Raphael Koster is a prolific theorist in the young field of massively multiplayer online game design. For many years, he has developed his design philosophy on his blog, in lectures, at conferences and in his 2004 book, A Theory of Fun for Game Design.
Unlike some high-profile thinkers, Raph Koster actually ships product. "I do all this writing to clarify things for myself," he says. "I put it out there afterwards, figuring maybe it'll help other folks, but the initial drive comes ... because I am banging my head against a design problem. So, the theory is a tool. You write it down so you don't forget it - it's like having a toolbox full of screwdrivers, wrenches and whatever."
Koster started designing for MUDs in 1992, while working on a Master of Fine Arts in Poetry from the University of Alabama, Tuscaloosa; he was "implementor" "Ptah" in LegendMUD. (Check out an in-game interview with him here.) Joining Origin in Austin, Texas, in 1995 as a designer, Koster worked as creative lead on Ultima Online and, after launch, was lead designer on the Live Team until 1999. He joined the Austin office of Sony Online Entertainment, where he was creative director for Star Wars Galaxies: An Empire Divided. Shortly after SWG's launch, Koster moved to San Diego to become SOE's Chief Creative Director.
Though Koster left Sony in March 2006, his contract expired in June. In this interview, conducted by e-mail soon afterward, he talks about past and current projects, and about what went right - and wrong - in UO and SWG.
In A Theory of Fun for Game Design (you can find some excerpts here), Koster defines "fun" as a function of learning and mastery. As we explore a new game, we learn to recognize its challenges and exploit the tools offered to overcome them - that is, to gain mastery over the game environment. "Fun" (which Koster distinguishes from aesthetic appreciation, visceral responses, delight and other forms of enjoyment) is "the act of mastering a problem mentally" - the endorphin reward feedback the brain gives us when we are absorbing patterns for learning purposes.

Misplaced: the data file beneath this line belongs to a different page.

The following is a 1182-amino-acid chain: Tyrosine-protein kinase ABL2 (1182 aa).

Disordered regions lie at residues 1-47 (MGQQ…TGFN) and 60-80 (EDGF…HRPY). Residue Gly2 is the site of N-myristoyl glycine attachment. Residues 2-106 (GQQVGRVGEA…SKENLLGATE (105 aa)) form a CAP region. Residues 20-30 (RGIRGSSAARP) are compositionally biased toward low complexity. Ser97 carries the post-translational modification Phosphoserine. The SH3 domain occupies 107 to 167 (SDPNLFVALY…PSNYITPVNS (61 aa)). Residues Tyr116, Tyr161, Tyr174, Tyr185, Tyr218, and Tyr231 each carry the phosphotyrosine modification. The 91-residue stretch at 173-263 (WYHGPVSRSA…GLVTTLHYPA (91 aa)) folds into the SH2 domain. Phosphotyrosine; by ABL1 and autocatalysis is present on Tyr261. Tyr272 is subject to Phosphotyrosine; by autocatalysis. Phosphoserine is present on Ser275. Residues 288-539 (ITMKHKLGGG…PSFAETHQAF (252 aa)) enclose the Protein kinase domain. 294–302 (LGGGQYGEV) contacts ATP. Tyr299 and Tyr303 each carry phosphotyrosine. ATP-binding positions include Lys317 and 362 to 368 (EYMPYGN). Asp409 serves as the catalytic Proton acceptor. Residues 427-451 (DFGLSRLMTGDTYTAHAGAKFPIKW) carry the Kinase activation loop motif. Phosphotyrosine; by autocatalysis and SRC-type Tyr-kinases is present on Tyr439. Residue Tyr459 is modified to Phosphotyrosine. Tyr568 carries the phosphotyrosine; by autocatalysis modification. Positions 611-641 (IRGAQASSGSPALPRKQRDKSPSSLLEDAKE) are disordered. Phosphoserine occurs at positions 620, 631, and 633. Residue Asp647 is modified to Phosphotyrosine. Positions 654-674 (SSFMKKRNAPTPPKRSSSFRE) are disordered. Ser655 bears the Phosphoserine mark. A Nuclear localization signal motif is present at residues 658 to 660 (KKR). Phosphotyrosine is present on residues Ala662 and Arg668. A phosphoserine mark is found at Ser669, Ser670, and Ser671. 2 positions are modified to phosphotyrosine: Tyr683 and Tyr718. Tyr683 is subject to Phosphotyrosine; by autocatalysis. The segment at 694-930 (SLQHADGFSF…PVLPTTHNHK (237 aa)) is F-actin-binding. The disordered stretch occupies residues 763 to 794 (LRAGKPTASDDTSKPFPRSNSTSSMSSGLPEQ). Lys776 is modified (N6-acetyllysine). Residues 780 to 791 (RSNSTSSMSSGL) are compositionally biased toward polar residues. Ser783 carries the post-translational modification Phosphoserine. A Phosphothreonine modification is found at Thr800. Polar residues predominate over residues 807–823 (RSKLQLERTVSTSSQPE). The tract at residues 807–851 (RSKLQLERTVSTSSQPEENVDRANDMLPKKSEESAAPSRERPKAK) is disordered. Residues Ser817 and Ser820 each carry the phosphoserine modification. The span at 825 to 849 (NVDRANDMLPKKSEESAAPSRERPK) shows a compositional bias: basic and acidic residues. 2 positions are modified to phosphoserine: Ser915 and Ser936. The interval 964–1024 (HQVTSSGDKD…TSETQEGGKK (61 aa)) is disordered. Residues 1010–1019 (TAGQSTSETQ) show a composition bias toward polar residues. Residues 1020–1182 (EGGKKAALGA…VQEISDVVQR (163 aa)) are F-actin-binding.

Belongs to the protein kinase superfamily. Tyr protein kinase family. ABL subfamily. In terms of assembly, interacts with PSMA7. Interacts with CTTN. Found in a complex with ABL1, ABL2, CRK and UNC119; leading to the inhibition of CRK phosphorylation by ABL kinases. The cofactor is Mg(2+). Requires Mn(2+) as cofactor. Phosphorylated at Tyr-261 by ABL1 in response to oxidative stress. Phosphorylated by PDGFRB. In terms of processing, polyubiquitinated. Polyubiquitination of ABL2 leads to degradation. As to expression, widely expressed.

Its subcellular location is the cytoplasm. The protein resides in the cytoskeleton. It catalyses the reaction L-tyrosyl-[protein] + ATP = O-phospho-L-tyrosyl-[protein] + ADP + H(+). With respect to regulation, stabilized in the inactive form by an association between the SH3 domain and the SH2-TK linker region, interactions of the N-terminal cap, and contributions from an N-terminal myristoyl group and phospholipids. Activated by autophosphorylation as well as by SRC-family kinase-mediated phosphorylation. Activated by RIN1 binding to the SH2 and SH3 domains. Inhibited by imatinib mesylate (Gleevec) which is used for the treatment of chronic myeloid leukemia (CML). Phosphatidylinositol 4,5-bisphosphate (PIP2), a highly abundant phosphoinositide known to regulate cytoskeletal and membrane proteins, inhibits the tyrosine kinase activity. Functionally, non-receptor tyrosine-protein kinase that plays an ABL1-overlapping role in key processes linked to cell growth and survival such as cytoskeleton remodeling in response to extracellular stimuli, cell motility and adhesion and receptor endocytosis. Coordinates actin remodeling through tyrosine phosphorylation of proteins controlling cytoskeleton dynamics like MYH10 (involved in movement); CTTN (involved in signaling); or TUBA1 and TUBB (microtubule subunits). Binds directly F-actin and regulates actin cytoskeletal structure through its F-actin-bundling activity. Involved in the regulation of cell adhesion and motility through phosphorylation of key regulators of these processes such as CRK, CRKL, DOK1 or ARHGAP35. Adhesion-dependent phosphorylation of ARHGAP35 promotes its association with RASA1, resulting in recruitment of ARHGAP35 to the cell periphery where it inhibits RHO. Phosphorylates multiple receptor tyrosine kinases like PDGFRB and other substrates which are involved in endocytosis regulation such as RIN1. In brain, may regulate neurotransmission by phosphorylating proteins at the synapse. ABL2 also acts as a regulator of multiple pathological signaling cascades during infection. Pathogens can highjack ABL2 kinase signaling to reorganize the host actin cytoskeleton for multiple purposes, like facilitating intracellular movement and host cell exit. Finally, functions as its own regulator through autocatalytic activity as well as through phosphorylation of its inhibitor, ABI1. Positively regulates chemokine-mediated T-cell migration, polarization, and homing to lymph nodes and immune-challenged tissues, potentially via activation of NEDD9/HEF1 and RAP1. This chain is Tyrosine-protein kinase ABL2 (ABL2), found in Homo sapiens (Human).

"Overall, I was thrilled at the reception the book got. I'm really honored and pleased it seems to have become a useful part of the overall landscape of thinking about games. It was interesting seeing the criticism, too. Many academics wanted much more detail in the book, for example. It's a mode of writing I am not all that interested in anymore, not since graduate school, so I felt few qualms about shrugging and moving on. Lots of folks said the ideas in the book were too obvious - and certainly lots of folks, like Chris Crawford, had said large pieces of the book before.
"By and large, the general ideas have held up for me. I think the most interesting comments on the book's ideas have come from the folks who say it did a good job of pinning down one sort of fun - a few people have taken to calling it kfun. I think there's something there. As [player experience psychologist] Nicole Lazzaro keeps doing research into emotion and games, my theorizing may get replaced by concrete data soon, which would be incredibly helpful to game designers."
Koster's current book project is A Grammar of Gameplay, an ambitious attempt to symbolically describe the component "atoms" of games. He presented an early example at the Game Developers Conference in San Jose, CA, March 2005. The grammar would be a tool to reverse-engineer and notate individual game ingredients, such as topology ("the operational space for a given asset"), core mechanics ("ludemes"), depth of recursion, cost of failure and many other abstractions. Using the grammar, a designer could quantifiably assess a game's difficulty, range of challenges and required feedback mechanisms.